About Us | Contact Us
View Cart

Auto-Reply Basics

By Vigilize | Tuesday, March 2, 2010 - Leave a Comment

Graphic by Jacki Hadaway

Technology. It’s here and people are not afraid to use it. They want to take full advantage of its possibilities. No stone left unturned so to speak. This includes an e-mail system’s Auto-reply feature. When we are out of the office, we don’t want our clients or other business associates to sit and wonder why we are not responding to their e-mails. We want them to be aware that, for the time being, we are out of the office and will get back with them when we return.

But almost every new technology introduces us to new vulnerabilities. E-mail is no exception. Beware that “black hat” attackers wreaking havoc with phishing attacks will not go away after multi-factor authentication is fully implemented. These attackers will use anything they can to gather information that can be used against an individual or business, and implement what is called an orchestrated attack. By combining seemingly innocent requests for information and other information gathering methods, these criminals can compromise a financial institution’s system. This includes information given out with a user’s Auto-reply feature.

Thus the purpose of this article: Be careful! When using your e-mail’s auto-reply feature, you need to be selective in what you divulge. Many attackers send out a rash of e-mails, just waiting for a recipient’s auto- reply to kick back a response. From there, these crafty individuals will use what information they get to plan a phishing attack or perform pre-text calling, gleaning information that can be used against you in the process. Any bit of information they get can be used in the larger picture of identity theft or masquerading.

In addition, spam attacks can gain momentum with auto-reply messages. Attackers use the messages to enter an endless look of auto-replies replying to auto-replies. This, in the long run, can result in a denial of service, loading mail servers with users’ auto-reply messages. In addition, they can be used to send viruses or worms to innocent victims.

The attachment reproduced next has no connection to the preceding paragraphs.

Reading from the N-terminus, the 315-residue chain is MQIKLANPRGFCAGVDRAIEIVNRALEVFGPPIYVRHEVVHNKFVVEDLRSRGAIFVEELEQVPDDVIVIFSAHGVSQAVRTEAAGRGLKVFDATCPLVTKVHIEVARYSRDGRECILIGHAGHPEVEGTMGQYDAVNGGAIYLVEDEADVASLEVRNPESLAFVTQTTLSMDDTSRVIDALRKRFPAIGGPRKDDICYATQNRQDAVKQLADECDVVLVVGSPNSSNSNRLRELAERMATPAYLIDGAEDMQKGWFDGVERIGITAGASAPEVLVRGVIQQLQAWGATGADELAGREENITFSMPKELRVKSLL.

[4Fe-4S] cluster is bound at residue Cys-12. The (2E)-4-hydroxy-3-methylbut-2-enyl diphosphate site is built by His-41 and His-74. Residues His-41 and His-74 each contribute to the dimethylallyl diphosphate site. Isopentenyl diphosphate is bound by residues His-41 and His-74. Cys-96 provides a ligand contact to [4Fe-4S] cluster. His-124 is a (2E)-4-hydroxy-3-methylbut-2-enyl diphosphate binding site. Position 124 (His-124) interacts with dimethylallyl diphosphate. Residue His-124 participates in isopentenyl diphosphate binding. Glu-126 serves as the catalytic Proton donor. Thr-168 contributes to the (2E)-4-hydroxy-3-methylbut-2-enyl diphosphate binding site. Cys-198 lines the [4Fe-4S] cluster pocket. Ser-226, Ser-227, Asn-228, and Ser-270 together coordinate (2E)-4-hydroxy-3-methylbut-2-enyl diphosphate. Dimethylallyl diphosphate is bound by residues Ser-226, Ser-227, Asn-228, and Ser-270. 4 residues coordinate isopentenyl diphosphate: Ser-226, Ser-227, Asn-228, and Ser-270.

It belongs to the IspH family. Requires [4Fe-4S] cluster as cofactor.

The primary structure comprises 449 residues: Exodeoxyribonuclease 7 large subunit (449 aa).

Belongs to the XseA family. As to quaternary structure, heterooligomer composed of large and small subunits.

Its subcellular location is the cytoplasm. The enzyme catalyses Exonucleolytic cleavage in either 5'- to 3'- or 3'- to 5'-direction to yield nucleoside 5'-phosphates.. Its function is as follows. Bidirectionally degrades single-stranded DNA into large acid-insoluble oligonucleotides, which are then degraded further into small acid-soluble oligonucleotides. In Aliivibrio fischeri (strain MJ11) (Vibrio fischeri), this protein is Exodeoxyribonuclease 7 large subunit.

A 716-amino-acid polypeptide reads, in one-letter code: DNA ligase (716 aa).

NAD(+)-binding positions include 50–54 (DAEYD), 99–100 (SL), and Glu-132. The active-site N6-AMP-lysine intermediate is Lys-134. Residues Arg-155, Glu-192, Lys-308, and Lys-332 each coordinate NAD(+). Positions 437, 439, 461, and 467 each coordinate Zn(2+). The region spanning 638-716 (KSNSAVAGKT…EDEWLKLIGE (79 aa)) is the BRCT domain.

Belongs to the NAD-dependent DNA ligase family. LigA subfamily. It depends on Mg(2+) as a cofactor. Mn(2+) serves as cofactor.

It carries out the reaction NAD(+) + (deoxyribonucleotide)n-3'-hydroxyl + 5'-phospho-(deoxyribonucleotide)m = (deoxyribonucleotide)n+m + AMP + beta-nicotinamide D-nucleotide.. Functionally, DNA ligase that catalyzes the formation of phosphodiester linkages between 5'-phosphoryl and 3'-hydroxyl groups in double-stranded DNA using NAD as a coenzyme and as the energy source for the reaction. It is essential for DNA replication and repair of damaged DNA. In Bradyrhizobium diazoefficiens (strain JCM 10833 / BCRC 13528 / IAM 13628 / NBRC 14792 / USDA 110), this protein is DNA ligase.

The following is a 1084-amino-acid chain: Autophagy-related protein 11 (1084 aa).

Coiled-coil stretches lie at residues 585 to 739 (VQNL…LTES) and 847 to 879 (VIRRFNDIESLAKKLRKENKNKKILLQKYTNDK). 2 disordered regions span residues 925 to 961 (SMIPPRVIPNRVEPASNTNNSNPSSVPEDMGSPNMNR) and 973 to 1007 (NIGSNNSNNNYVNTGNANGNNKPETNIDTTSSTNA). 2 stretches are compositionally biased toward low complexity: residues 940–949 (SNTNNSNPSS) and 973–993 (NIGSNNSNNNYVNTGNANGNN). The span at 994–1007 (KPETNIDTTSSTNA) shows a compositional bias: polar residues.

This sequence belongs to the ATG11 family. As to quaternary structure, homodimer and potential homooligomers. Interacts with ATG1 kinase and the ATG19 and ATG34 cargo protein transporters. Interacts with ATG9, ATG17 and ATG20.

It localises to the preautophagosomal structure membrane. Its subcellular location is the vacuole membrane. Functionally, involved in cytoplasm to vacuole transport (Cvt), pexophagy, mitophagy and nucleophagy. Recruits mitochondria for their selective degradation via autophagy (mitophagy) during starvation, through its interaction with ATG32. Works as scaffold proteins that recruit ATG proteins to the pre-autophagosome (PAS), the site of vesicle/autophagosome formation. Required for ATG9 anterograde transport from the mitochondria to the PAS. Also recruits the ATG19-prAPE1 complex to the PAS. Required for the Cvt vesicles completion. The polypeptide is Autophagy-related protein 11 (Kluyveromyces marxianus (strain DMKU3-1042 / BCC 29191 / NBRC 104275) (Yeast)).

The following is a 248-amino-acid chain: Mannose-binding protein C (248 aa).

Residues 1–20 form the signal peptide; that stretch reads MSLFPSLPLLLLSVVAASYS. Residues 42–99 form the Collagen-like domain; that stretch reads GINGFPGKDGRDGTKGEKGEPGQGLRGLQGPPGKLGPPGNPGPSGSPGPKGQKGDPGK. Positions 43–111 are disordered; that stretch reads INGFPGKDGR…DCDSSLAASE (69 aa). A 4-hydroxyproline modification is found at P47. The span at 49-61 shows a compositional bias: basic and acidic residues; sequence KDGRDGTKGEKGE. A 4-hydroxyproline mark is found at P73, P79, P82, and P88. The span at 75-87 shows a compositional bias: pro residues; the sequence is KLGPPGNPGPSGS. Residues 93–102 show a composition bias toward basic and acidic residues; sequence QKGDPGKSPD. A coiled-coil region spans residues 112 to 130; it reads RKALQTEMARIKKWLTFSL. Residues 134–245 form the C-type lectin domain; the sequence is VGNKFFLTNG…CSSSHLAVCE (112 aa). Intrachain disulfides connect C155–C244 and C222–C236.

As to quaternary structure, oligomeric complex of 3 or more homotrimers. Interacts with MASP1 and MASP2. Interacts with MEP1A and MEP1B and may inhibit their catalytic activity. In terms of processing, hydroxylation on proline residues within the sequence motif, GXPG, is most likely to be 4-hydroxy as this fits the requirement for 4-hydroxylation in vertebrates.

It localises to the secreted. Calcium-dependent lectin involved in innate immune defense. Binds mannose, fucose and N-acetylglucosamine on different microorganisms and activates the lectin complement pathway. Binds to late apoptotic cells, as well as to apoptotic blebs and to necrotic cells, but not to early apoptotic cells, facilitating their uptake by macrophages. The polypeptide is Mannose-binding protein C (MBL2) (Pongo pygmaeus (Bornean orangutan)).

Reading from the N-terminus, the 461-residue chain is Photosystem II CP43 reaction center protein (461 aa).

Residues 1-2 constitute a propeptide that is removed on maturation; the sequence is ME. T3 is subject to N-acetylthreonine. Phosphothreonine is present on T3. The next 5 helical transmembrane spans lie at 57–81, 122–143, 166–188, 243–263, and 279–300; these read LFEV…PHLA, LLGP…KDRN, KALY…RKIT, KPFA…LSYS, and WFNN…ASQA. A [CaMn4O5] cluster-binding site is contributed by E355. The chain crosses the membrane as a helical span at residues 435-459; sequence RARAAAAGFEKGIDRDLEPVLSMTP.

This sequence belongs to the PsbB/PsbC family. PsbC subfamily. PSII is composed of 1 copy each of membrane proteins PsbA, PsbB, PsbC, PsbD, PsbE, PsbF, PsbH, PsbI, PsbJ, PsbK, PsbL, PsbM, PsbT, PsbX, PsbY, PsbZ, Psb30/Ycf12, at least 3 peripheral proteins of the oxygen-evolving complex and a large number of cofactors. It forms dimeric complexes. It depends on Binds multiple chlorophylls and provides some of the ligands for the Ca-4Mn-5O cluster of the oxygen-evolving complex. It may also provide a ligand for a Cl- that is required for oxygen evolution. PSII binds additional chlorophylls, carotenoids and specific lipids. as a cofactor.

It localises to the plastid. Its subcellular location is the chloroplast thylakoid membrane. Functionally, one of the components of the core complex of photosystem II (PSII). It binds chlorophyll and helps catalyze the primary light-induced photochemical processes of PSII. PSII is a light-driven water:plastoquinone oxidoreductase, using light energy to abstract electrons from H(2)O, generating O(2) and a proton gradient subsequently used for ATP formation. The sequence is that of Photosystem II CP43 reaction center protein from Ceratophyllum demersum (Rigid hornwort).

The easiest way to mitigate risk with a particular technology is simply to cease using it. From a policy perspective, consider discouraging or even prohibiting the use of the auto-reply feature altogether. But if you must use your e-mail system’s auto-reply feature, here are a few tips to keep things under control and to be a little safer:

  • DO keep messages simple. State that you are out of the office, but don’t state your reason for being gone.
  • DO get permission before divulging an alternate contact’s information.
  • DO be careful about what you state about your job title (the higher up the ladder, the more attackers attempt to gather and use information).
  • DON’T be specific about the dates you will be away from the office.
  • DON’T divulge an associate’s e-mail address (this is more fuel for their fire). Give a phone number of someone that can help them in your absence instead.
  • DON’T divulge personal information in your auto-reply message (home phone, cell phone, etc.).
  • DON’T set auto-reply messages for your home e-mail. (You may get a very unwanted visitor while you are gone!)

Another step that can be done (see your network administrator) is to use your e-mail system’s filter settings. It’s simple to filter out e-mails that contain auto-reply words or phases in the subject line or header. You can have these messages directed to your “trash bin” rather than having them inundate your “in” basket. This is useful for those loops that the attackers may have set up.